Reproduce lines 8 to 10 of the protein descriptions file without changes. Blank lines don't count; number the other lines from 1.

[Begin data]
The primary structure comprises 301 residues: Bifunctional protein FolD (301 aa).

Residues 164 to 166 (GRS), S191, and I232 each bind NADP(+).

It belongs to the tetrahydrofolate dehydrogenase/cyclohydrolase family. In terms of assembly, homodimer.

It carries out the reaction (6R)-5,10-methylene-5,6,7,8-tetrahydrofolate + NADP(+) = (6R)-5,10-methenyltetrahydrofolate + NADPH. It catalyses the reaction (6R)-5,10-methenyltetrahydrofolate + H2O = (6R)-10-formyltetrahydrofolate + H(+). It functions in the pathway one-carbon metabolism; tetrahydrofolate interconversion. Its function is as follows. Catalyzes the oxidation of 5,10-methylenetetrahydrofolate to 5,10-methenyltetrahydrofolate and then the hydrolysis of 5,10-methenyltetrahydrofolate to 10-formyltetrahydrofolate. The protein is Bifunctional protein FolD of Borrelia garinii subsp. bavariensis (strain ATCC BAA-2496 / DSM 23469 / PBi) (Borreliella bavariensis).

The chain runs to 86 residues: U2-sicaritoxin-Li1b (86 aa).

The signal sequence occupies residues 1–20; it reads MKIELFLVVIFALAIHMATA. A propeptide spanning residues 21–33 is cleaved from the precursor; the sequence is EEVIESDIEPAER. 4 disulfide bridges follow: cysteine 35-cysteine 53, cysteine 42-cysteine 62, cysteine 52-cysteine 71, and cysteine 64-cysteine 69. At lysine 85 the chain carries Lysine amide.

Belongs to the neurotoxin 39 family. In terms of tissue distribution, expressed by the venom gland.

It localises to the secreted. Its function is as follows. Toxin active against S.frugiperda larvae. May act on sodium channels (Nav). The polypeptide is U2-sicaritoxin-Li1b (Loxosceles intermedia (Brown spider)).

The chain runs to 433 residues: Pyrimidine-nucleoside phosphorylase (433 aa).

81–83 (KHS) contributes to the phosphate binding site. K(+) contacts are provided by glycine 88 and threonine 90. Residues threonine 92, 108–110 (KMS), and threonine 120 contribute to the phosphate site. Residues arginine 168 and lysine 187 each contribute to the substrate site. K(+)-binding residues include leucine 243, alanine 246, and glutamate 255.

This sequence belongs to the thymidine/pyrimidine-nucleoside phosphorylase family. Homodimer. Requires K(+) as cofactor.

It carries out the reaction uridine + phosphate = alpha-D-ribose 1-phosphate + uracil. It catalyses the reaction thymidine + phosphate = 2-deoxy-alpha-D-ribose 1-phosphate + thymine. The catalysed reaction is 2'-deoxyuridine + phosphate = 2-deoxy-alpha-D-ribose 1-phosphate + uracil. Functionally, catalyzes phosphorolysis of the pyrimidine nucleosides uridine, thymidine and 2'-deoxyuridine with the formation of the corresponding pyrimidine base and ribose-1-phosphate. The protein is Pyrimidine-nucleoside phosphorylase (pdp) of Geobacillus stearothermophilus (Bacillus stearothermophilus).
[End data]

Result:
It localises to the secreted. Its function is as follows. Toxin active against S.frugiperda larvae. May act on sodium channels (Nav). The polypeptide is U2-sicaritoxin-Li1b (Loxosceles intermedia (Brown spider)).

The chain runs to 433 residues: Pyrimidine-nucleoside phosphorylase (433 aa).

81–83 (KHS) contributes to the phosphate binding site. K(+) contacts are provided by glycine 88 and threonine 90. Residues threonine 92, 108–110 (KMS), and threonine 120 contribute to the phosphate site. Residues arginine 168 and lysine 187 each contribute to the substrate site. K(+)-binding residues include leucine 243, alanine 246, and glutamate 255.